Monday, February 20, 2017

Life is just a chair of bowlies

(with a sweeping bow to Mary Engelbreit,
and a half-hearted apology for the bragging and photos that follow ;-)

After Rick's stunning woodturning debut under his client's tutelage, he has continued playing at our lathe at home. The first small bowl he turned here had a natural flaw that I've encouraged him to turn into a yarn hook. But he was on a bowl roll, so he set that one aside to try again. His third effort in Big-Leaf Maple resulted in an exquisite complement to the debut "salad" bowl. Then he tackled a chunk of black walnut, creating a vessel the perfect size and shape for a cake of yarn.








I think all of them are gorgeous, and could admire their beauty for hours while turning them in my hands to see the grain and chatoyance. Rick sees and comments on their "imperfections," and wishes they were better (with the exception of the salad bowl; he's pretty happy with that one). I guess that's okay, because that means he'll keep "practicing"!

That's it for now from . . .

14 comments:

Theresa said...

Lovely, all of them. Yarn bowls are so yummy especially ones made by loving hands!

Mama Pea said...

If Rick ever decides to hang up his vet tools, he could make some cash selling his bowls. The ones I've seen seem to go for good prices. ('Course, I don't know how many [MANY, I'm sure] hours go into making one . . . )

Florida Farm Girl said...

Kudos to Rick. He's doing great work. Now, about the upholstery on that chair! We have one with it too!! Hope things improve at your household.

Susan said...

He's a natural talent! Those are beautiful!!!

Debbie said...

Way to go Rick! He's on to something for sure!

sylkan said...

The bowls are lovely, but I got the biggest smile out of your word play, the Chair of Bowlies.

C-ingspots said...

Their uniqueness and their beautiful imperfections are what make them perfect. Refreshing to see handmade, instead of mass-produced with no personality. You guys now have your own wood lathe?

thecrazysheeplady said...

Fabulous!

Rain said...

I agree with all of the comments, those bowls are wonderful. What a great skill to have! Imperfections make things very unique, but I guess we are always our own worst critics!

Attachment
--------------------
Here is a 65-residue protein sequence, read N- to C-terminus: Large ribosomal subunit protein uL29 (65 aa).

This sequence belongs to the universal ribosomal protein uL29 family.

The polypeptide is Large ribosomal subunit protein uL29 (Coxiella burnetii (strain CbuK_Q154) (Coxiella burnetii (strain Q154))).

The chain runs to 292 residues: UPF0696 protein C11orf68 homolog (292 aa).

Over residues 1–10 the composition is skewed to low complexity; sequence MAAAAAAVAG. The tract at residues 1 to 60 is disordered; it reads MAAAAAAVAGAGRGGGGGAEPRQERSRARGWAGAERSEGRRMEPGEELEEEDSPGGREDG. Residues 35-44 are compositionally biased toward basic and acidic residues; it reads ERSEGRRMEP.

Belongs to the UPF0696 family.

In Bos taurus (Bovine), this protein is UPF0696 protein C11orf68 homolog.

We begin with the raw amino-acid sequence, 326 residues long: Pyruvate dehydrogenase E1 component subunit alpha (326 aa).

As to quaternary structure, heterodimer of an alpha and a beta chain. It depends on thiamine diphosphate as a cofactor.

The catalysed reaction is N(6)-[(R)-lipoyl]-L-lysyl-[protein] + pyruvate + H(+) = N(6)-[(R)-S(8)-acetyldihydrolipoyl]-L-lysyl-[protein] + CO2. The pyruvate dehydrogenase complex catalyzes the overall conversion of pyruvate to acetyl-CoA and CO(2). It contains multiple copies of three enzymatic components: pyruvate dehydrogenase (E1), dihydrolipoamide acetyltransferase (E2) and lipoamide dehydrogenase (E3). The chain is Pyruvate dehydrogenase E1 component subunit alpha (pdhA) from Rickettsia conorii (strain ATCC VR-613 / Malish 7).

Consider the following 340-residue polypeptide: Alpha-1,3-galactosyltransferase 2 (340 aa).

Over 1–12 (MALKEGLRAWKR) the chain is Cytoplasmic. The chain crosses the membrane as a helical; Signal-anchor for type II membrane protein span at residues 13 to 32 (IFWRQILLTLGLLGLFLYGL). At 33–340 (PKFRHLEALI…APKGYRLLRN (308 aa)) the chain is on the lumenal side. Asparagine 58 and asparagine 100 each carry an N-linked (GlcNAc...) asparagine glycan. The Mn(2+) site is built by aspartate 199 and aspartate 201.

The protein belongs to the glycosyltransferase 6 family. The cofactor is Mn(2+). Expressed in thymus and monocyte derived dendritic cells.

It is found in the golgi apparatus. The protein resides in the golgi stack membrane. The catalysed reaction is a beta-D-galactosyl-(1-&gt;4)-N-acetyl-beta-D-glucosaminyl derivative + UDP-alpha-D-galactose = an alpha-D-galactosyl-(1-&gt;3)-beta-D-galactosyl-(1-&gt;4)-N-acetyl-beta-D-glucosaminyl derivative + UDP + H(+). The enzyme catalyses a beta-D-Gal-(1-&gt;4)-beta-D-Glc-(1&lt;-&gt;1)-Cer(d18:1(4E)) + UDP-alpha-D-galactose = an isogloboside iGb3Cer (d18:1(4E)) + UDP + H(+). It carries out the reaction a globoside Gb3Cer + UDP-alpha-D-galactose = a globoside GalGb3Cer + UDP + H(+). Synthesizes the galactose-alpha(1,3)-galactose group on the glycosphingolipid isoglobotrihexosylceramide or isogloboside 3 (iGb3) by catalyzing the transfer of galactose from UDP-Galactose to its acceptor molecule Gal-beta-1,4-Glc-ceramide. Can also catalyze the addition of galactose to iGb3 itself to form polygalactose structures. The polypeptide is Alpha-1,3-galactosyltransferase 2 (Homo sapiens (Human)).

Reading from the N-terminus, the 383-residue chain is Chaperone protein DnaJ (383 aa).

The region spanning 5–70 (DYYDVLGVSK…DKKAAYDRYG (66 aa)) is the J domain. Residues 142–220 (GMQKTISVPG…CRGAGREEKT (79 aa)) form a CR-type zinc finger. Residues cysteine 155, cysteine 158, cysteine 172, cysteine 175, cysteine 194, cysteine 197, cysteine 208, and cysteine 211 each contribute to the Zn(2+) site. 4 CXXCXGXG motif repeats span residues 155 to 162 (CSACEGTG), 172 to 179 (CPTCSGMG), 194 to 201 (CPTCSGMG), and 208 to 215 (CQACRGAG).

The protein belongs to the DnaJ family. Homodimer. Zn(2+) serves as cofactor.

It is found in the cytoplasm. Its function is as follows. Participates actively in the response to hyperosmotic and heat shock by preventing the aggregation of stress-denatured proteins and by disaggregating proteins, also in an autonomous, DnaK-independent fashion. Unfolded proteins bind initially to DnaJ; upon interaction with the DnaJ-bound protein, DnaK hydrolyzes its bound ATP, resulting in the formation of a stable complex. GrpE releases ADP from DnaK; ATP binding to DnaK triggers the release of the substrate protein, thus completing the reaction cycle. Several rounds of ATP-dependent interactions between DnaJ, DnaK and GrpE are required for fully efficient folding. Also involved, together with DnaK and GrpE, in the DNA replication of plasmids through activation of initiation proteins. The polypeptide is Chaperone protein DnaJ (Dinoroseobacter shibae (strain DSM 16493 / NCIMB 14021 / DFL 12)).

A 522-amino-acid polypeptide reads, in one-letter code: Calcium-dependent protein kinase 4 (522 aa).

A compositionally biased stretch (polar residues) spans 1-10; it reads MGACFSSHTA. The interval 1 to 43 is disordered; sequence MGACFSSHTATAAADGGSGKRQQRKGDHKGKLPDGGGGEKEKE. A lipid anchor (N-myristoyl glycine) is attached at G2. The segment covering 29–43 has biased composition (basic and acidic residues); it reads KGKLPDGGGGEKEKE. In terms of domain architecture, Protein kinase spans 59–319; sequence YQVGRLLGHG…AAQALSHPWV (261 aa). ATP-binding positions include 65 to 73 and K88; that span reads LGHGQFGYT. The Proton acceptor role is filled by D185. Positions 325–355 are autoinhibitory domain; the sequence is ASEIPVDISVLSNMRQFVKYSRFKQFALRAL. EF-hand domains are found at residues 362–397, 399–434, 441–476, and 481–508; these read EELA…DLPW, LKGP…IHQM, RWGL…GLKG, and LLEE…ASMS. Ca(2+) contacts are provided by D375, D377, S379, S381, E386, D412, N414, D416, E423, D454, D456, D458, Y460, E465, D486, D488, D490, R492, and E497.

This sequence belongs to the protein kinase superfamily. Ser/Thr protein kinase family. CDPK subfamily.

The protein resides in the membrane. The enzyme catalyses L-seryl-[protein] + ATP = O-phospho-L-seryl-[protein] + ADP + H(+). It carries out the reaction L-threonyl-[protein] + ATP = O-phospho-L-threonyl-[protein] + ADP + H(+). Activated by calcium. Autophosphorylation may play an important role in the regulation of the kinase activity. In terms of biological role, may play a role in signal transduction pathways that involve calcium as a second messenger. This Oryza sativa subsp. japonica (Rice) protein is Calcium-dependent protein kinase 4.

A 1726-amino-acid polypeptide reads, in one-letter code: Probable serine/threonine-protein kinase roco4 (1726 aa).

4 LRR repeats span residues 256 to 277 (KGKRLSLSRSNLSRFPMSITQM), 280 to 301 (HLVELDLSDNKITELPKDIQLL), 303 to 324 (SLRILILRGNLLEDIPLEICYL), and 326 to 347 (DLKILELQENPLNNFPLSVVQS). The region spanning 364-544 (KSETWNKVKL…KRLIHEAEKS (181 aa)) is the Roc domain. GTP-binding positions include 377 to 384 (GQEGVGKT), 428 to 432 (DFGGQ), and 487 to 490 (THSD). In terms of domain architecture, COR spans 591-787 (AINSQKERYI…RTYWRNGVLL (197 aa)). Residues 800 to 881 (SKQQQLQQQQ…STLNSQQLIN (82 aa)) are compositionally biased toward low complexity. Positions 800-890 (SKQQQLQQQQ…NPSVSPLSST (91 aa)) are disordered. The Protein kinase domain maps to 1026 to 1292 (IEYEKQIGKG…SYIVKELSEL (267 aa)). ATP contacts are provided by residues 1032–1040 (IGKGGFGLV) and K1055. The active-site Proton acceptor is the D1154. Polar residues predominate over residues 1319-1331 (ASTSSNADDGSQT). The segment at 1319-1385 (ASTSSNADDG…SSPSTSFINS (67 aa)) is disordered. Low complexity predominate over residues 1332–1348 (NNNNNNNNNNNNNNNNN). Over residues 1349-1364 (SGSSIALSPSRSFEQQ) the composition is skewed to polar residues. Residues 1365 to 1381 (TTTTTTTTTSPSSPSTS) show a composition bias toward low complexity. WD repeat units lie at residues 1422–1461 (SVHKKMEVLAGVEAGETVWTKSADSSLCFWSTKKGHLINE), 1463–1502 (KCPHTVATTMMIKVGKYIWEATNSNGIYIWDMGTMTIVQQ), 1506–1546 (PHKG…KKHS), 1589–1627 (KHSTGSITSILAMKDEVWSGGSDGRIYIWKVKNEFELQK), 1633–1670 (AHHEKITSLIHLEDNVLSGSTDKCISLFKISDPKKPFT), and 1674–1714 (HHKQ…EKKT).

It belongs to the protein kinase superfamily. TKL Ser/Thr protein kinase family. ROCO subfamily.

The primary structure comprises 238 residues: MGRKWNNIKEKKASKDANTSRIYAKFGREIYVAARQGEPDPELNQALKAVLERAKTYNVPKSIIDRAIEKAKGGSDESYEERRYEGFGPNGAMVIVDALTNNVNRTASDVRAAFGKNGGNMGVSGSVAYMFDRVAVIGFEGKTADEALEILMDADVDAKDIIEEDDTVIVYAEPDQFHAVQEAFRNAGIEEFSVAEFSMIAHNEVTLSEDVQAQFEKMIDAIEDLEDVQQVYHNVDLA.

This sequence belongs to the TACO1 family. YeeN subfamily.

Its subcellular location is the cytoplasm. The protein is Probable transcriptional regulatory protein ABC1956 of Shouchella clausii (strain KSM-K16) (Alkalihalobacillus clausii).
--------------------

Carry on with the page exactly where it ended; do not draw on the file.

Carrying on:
Claire Moxon-Waltz said...

Wow - what wonderful creations, and such beautiful woods! As the daughter of a wood turner, I can confidently say that Rick certainly has a talent for choosing the right piece of wood for his turned objects. He is doing excellent work. I think that wood turning has a sort of therapeutic side, as do many art forms - one gets lost in the creation of things, and that can be so rejuvenating. I absolutely love your post title - at first, I was baffled....what does she mean by a chair of bowlies, and then of course I turned it around and got it. Thanks for the giggle!

FullyFleeced said...

beautiful bowlies! :)

Marlene jones said...

Looking at each one just makes me want to hold them and stroke them, he has brought out their natural beauty.

Sandra @ Thistle Cove Farm said...

DROOL!

Michelle said...

Thanks for enjoying them with me, everyone! I wish I could pass them around to you in real time so you could truly appreciate their beauty.

Theresa, I think two of them are excellent yarn bowl candidates; I might just have to press that black walnut vessel into service!

Mama Pea, they take a lot longer than I ever imagined; now I know why they are so expensive!

FFG, we have a couch and chair with that upholstery and I love everything about them. We actually designed the shape and color of our living space around them when we built our house.

Susan and Debbie, I think so, too!

I can't take credit for the word play, Sylvia. Mary Engelbreit's illustration using it has long been a favorite of mine.

Lorie, my dad gave us his several years ago, thinking my guys would have fun playing on it.

Aren't they, Sara?

I am certainly my own, Rain!

That's high compliment from you, Claire, with your background! This is Rick's first real "hobby," and I think it IS therapeutic.

Thank-you, Denise.

Marlene, they really must be held and stroked to be fully appreciated. :-)

Here's a tissue, Sandra! ;-)